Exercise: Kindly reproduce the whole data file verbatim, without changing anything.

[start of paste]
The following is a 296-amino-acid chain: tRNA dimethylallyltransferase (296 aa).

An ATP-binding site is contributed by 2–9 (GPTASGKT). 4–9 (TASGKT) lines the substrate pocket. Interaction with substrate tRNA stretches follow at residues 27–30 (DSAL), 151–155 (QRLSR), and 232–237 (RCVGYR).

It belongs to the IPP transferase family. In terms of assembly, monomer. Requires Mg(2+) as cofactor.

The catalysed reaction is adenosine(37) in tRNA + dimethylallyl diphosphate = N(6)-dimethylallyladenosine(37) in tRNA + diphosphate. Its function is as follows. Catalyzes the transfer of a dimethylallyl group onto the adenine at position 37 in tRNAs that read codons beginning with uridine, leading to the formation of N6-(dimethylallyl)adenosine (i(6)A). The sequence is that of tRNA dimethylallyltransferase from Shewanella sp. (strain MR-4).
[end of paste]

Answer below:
The following is a 296-amino-acid chain: tRNA dimethylallyltransferase (296 aa).

An ATP-binding site is contributed by 2–9 (GPTASGKT). 4–9 (TASGKT) lines the substrate pocket. Interaction with substrate tRNA stretches follow at residues 27–30 (DSAL), 151–155 (QRLSR), and 232–237 (RCVGYR).

It belongs to the IPP transferase family. In terms of assembly, monomer. Requires Mg(2+) as cofactor.

The catalysed reaction is adenosine(37) in tRNA + dimethylallyl diphosphate = N(6)-dimethylallyladenosine(37) in tRNA + diphosphate. Its function is as follows. Catalyzes the transfer of a dimethylallyl group onto the adenine at position 37 in tRNAs that read codons beginning with uridine, leading to the formation of N6-(dimethylallyl)adenosine (i(6)A). The sequence is that of tRNA dimethylallyltransferase from Shewanella sp. (strain MR-4).